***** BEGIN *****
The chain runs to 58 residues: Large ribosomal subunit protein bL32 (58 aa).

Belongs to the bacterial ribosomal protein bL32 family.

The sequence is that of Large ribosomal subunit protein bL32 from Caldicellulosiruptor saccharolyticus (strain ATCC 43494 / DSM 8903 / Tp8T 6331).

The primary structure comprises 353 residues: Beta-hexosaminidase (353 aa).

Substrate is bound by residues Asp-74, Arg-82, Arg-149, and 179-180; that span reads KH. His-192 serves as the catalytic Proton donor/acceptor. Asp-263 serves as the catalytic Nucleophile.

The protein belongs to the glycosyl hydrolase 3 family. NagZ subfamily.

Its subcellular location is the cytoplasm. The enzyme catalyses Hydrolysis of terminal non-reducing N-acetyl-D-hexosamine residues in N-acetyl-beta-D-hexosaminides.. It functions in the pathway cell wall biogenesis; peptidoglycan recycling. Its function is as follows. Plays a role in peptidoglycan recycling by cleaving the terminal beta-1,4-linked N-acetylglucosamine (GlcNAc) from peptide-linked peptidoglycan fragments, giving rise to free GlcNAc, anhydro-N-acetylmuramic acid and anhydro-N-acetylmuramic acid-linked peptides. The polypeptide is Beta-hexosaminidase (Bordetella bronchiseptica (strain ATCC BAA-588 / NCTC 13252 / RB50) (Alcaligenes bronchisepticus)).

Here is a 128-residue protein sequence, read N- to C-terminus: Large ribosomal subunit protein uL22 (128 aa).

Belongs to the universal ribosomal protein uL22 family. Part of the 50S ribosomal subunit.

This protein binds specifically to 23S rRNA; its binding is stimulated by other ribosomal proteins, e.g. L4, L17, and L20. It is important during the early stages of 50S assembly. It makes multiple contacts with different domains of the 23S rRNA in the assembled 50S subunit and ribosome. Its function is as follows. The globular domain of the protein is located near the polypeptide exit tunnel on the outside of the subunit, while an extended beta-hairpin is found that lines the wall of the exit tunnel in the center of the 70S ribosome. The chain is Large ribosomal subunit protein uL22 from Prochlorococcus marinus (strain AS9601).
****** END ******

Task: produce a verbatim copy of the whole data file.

The chain runs to 58 residues: Large ribosomal subunit protein bL32 (58 aa).

Belongs to the bacterial ribosomal protein bL32 family.

The sequence is that of Large ribosomal subunit protein bL32 from Caldicellulosiruptor saccharolyticus (strain ATCC 43494 / DSM 8903 / Tp8T 6331).

The primary structure comprises 353 residues: Beta-hexosaminidase (353 aa).

Substrate is bound by residues Asp-74, Arg-82, Arg-149, and 179-180; that span reads KH. His-192 serves as the catalytic Proton donor/acceptor. Asp-263 serves as the catalytic Nucleophile.

The protein belongs to the glycosyl hydrolase 3 family. NagZ subfamily.

Its subcellular location is the cytoplasm. The enzyme catalyses Hydrolysis of terminal non-reducing N-acetyl-D-hexosamine residues in N-acetyl-beta-D-hexosaminides.. It functions in the pathway cell wall biogenesis; peptidoglycan recycling. Its function is as follows. Plays a role in peptidoglycan recycling by cleaving the terminal beta-1,4-linked N-acetylglucosamine (GlcNAc) from peptide-linked peptidoglycan fragments, giving rise to free GlcNAc, anhydro-N-acetylmuramic acid and anhydro-N-acetylmuramic acid-linked peptides. The polypeptide is Beta-hexosaminidase (Bordetella bronchiseptica (strain ATCC BAA-588 / NCTC 13252 / RB50) (Alcaligenes bronchisepticus)).

Here is a 128-residue protein sequence, read N- to C-terminus: Large ribosomal subunit protein uL22 (128 aa).

Belongs to the universal ribosomal protein uL22 family. Part of the 50S ribosomal subunit.

This protein binds specifically to 23S rRNA; its binding is stimulated by other ribosomal proteins, e.g. L4, L17, and L20. It is important during the early stages of 50S assembly. It makes multiple contacts with different domains of the 23S rRNA in the assembled 50S subunit and ribosome. Its function is as follows. The globular domain of the protein is located near the polypeptide exit tunnel on the outside of the subunit, while an extended beta-hairpin is found that lines the wall of the exit tunnel in the center of the 70S ribosome. The chain is Large ribosomal subunit protein uL22 from Prochlorococcus marinus (strain AS9601).